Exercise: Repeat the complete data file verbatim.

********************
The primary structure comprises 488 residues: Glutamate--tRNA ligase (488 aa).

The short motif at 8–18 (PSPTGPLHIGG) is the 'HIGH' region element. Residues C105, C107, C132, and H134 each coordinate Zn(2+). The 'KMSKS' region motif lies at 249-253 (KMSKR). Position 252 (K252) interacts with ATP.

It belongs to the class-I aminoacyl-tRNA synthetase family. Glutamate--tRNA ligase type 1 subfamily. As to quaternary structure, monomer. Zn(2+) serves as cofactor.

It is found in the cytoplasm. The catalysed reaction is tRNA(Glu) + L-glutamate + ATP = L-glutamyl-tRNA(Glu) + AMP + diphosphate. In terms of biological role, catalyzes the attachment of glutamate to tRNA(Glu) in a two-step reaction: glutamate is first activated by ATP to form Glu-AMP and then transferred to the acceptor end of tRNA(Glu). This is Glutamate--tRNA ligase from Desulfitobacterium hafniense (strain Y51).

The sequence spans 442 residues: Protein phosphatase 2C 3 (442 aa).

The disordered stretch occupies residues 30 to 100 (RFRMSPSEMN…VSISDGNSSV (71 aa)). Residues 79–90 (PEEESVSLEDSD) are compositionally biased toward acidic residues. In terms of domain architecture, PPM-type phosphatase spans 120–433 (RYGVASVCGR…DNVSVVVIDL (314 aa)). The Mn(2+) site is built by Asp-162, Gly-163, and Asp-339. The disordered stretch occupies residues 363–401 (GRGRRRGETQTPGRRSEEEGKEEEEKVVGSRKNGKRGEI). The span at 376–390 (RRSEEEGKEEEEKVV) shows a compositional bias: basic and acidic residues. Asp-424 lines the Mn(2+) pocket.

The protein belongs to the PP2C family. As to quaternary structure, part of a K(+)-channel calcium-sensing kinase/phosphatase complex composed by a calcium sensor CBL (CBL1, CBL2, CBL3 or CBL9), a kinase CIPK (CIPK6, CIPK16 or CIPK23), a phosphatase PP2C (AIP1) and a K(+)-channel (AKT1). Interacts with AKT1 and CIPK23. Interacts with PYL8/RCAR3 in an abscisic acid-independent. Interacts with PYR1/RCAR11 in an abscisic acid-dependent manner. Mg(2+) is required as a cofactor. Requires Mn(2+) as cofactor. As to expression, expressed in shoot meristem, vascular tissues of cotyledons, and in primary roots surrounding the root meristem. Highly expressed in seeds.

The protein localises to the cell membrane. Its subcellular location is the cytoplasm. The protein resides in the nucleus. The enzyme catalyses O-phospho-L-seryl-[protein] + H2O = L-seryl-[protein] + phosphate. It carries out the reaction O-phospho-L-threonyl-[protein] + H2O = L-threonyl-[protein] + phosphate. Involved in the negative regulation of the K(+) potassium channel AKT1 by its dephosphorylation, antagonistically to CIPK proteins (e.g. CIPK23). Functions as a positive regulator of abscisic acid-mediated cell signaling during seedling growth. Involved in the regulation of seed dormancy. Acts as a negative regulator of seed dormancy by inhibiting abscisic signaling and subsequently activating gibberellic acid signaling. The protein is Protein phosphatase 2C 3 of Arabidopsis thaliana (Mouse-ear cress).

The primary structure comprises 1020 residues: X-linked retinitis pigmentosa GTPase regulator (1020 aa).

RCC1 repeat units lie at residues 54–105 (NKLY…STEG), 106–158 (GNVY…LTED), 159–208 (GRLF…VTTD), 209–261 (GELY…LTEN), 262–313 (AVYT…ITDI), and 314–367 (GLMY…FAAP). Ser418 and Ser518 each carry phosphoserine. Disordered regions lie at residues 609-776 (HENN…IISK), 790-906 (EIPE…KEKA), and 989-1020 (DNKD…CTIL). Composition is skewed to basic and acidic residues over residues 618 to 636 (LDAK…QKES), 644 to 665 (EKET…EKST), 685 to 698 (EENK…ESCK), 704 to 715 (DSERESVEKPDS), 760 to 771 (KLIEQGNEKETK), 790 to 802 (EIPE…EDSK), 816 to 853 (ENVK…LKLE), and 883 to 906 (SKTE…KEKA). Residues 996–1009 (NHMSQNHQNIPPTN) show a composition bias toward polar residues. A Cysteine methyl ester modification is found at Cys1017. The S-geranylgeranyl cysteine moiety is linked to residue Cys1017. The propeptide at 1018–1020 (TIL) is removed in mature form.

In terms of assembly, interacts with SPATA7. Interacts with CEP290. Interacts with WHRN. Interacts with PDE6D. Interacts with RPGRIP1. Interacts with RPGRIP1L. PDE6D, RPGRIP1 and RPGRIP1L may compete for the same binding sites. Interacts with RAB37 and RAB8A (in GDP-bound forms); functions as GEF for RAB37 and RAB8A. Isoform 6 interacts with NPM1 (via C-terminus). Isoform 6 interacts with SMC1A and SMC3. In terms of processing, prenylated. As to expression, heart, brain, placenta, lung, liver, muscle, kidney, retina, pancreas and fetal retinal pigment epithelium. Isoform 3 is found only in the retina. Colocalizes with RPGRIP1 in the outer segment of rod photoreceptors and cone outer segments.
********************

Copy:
The primary structure comprises 488 residues: Glutamate--tRNA ligase (488 aa).

The short motif at 8–18 (PSPTGPLHIGG) is the 'HIGH' region element. Residues C105, C107, C132, and H134 each coordinate Zn(2+). The 'KMSKS' region motif lies at 249-253 (KMSKR). Position 252 (K252) interacts with ATP.

It belongs to the class-I aminoacyl-tRNA synthetase family. Glutamate--tRNA ligase type 1 subfamily. As to quaternary structure, monomer. Zn(2+) serves as cofactor.

It is found in the cytoplasm. The catalysed reaction is tRNA(Glu) + L-glutamate + ATP = L-glutamyl-tRNA(Glu) + AMP + diphosphate. In terms of biological role, catalyzes the attachment of glutamate to tRNA(Glu) in a two-step reaction: glutamate is first activated by ATP to form Glu-AMP and then transferred to the acceptor end of tRNA(Glu). This is Glutamate--tRNA ligase from Desulfitobacterium hafniense (strain Y51).

The sequence spans 442 residues: Protein phosphatase 2C 3 (442 aa).

The disordered stretch occupies residues 30 to 100 (RFRMSPSEMN…VSISDGNSSV (71 aa)). Residues 79–90 (PEEESVSLEDSD) are compositionally biased toward acidic residues. In terms of domain architecture, PPM-type phosphatase spans 120–433 (RYGVASVCGR…DNVSVVVIDL (314 aa)). The Mn(2+) site is built by Asp-162, Gly-163, and Asp-339. The disordered stretch occupies residues 363–401 (GRGRRRGETQTPGRRSEEEGKEEEEKVVGSRKNGKRGEI). The span at 376–390 (RRSEEEGKEEEEKVV) shows a compositional bias: basic and acidic residues. Asp-424 lines the Mn(2+) pocket.

The protein belongs to the PP2C family. As to quaternary structure, part of a K(+)-channel calcium-sensing kinase/phosphatase complex composed by a calcium sensor CBL (CBL1, CBL2, CBL3 or CBL9), a kinase CIPK (CIPK6, CIPK16 or CIPK23), a phosphatase PP2C (AIP1) and a K(+)-channel (AKT1). Interacts with AKT1 and CIPK23. Interacts with PYL8/RCAR3 in an abscisic acid-independent. Interacts with PYR1/RCAR11 in an abscisic acid-dependent manner. Mg(2+) is required as a cofactor. Requires Mn(2+) as cofactor. As to expression, expressed in shoot meristem, vascular tissues of cotyledons, and in primary roots surrounding the root meristem. Highly expressed in seeds.

The protein localises to the cell membrane. Its subcellular location is the cytoplasm. The protein resides in the nucleus. The enzyme catalyses O-phospho-L-seryl-[protein] + H2O = L-seryl-[protein] + phosphate. It carries out the reaction O-phospho-L-threonyl-[protein] + H2O = L-threonyl-[protein] + phosphate. Involved in the negative regulation of the K(+) potassium channel AKT1 by its dephosphorylation, antagonistically to CIPK proteins (e.g. CIPK23). Functions as a positive regulator of abscisic acid-mediated cell signaling during seedling growth. Involved in the regulation of seed dormancy. Acts as a negative regulator of seed dormancy by inhibiting abscisic signaling and subsequently activating gibberellic acid signaling. The protein is Protein phosphatase 2C 3 of Arabidopsis thaliana (Mouse-ear cress).

The primary structure comprises 1020 residues: X-linked retinitis pigmentosa GTPase regulator (1020 aa).

RCC1 repeat units lie at residues 54–105 (NKLY…STEG), 106–158 (GNVY…LTED), 159–208 (GRLF…VTTD), 209–261 (GELY…LTEN), 262–313 (AVYT…ITDI), and 314–367 (GLMY…FAAP). Ser418 and Ser518 each carry phosphoserine. Disordered regions lie at residues 609-776 (HENN…IISK), 790-906 (EIPE…KEKA), and 989-1020 (DNKD…CTIL). Composition is skewed to basic and acidic residues over residues 618 to 636 (LDAK…QKES), 644 to 665 (EKET…EKST), 685 to 698 (EENK…ESCK), 704 to 715 (DSERESVEKPDS), 760 to 771 (KLIEQGNEKETK), 790 to 802 (EIPE…EDSK), 816 to 853 (ENVK…LKLE), and 883 to 906 (SKTE…KEKA). Residues 996–1009 (NHMSQNHQNIPPTN) show a composition bias toward polar residues. A Cysteine methyl ester modification is found at Cys1017. The S-geranylgeranyl cysteine moiety is linked to residue Cys1017. The propeptide at 1018–1020 (TIL) is removed in mature form.

In terms of assembly, interacts with SPATA7. Interacts with CEP290. Interacts with WHRN. Interacts with PDE6D. Interacts with RPGRIP1. Interacts with RPGRIP1L. PDE6D, RPGRIP1 and RPGRIP1L may compete for the same binding sites. Interacts with RAB37 and RAB8A (in GDP-bound forms); functions as GEF for RAB37 and RAB8A. Isoform 6 interacts with NPM1 (via C-terminus). Isoform 6 interacts with SMC1A and SMC3. In terms of processing, prenylated. As to expression, heart, brain, placenta, lung, liver, muscle, kidney, retina, pancreas and fetal retinal pigment epithelium. Isoform 3 is found only in the retina. Colocalizes with RPGRIP1 in the outer segment of rod photoreceptors and cone outer segments.